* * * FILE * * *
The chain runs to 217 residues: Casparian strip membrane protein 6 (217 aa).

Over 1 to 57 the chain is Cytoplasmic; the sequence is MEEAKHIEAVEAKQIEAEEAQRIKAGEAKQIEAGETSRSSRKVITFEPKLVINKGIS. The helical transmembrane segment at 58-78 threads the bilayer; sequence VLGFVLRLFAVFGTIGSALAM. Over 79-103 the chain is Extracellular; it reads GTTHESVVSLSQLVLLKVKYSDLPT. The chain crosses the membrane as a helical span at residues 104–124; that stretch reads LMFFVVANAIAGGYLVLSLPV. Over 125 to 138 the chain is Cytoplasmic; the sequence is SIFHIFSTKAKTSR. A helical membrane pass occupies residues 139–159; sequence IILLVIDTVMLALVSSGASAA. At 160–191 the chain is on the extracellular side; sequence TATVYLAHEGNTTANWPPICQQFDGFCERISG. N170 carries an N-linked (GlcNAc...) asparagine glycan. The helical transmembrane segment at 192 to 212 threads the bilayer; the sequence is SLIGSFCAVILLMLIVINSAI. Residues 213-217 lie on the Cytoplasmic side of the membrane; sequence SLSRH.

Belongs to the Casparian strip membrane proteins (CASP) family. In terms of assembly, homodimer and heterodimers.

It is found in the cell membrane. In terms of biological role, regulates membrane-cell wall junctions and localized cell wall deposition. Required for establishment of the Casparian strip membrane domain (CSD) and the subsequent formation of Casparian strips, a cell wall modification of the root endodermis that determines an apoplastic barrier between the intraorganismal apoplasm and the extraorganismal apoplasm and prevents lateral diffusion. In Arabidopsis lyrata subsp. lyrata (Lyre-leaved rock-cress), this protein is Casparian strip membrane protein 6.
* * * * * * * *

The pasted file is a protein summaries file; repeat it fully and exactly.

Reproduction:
The chain runs to 217 residues: Casparian strip membrane protein 6 (217 aa).

Over 1 to 57 the chain is Cytoplasmic; the sequence is MEEAKHIEAVEAKQIEAEEAQRIKAGEAKQIEAGETSRSSRKVITFEPKLVINKGIS. The helical transmembrane segment at 58-78 threads the bilayer; sequence VLGFVLRLFAVFGTIGSALAM. Over 79-103 the chain is Extracellular; it reads GTTHESVVSLSQLVLLKVKYSDLPT. The chain crosses the membrane as a helical span at residues 104–124; that stretch reads LMFFVVANAIAGGYLVLSLPV. Over 125 to 138 the chain is Cytoplasmic; the sequence is SIFHIFSTKAKTSR. A helical membrane pass occupies residues 139–159; sequence IILLVIDTVMLALVSSGASAA. At 160–191 the chain is on the extracellular side; sequence TATVYLAHEGNTTANWPPICQQFDGFCERISG. N170 carries an N-linked (GlcNAc...) asparagine glycan. The helical transmembrane segment at 192 to 212 threads the bilayer; the sequence is SLIGSFCAVILLMLIVINSAI. Residues 213-217 lie on the Cytoplasmic side of the membrane; sequence SLSRH.

Belongs to the Casparian strip membrane proteins (CASP) family. In terms of assembly, homodimer and heterodimers.

It is found in the cell membrane. In terms of biological role, regulates membrane-cell wall junctions and localized cell wall deposition. Required for establishment of the Casparian strip membrane domain (CSD) and the subsequent formation of Casparian strips, a cell wall modification of the root endodermis that determines an apoplastic barrier between the intraorganismal apoplasm and the extraorganismal apoplasm and prevents lateral diffusion. In Arabidopsis lyrata subsp. lyrata (Lyre-leaved rock-cress), this protein is Casparian strip membrane protein 6.